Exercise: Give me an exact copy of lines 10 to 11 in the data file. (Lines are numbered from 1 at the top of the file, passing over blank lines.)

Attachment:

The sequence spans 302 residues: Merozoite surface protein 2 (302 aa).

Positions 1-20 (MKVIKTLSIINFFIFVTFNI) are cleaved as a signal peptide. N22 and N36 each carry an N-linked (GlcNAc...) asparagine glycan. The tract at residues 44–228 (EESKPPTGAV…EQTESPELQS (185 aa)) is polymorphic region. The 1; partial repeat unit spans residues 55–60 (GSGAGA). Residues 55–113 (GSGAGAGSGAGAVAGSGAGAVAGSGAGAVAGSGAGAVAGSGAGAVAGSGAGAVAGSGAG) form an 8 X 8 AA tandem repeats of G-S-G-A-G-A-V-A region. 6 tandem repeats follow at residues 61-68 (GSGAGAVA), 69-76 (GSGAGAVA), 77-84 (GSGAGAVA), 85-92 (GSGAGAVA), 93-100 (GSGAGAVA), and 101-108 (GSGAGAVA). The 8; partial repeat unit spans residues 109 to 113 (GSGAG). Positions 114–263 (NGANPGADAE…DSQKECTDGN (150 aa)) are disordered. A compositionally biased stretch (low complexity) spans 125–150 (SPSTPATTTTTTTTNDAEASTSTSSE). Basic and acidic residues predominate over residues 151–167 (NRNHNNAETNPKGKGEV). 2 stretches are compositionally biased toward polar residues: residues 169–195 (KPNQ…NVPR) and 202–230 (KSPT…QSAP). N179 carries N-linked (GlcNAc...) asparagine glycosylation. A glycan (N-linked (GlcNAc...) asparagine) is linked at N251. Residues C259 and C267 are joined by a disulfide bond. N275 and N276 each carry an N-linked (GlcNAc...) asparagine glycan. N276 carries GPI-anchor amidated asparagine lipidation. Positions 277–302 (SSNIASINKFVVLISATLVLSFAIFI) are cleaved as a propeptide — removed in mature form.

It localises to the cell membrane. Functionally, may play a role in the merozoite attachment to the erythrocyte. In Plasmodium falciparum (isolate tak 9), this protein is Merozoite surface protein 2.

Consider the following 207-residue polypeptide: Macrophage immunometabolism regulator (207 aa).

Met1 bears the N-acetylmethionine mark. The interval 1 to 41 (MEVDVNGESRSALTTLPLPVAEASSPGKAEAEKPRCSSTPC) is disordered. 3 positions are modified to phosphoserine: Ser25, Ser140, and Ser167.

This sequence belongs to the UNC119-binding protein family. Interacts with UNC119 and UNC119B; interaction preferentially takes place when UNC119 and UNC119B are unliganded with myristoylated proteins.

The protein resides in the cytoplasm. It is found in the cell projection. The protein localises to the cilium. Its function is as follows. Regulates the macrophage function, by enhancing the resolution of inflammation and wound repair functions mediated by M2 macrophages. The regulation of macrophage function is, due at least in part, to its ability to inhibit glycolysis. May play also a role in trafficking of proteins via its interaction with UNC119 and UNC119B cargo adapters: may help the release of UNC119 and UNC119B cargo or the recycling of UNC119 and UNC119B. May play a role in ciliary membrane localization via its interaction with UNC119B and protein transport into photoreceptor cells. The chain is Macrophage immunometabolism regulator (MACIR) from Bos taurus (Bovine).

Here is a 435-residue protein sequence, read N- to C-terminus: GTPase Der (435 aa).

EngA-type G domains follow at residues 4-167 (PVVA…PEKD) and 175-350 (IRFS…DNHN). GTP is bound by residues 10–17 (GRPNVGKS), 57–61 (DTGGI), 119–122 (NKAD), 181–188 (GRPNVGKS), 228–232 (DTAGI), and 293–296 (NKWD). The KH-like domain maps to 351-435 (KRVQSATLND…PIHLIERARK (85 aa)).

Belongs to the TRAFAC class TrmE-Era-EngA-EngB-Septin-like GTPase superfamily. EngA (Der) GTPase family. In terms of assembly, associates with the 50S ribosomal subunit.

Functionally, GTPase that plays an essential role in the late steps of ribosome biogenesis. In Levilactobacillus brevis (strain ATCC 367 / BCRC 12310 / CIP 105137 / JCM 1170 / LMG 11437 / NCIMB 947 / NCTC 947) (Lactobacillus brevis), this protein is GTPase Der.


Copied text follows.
Belongs to the TRAFAC class TrmE-Era-EngA-EngB-Septin-like GTPase superfamily. EngA (Der) GTPase family. In terms of assembly, associates with the 50S ribosomal subunit.

Functionally, GTPase that plays an essential role in the late steps of ribosome biogenesis. In Levilactobacillus brevis (strain ATCC 367 / BCRC 12310 / CIP 105137 / JCM 1170 / LMG 11437 / NCIMB 947 / NCTC 947) (Lactobacillus brevis), this protein is GTPase Der.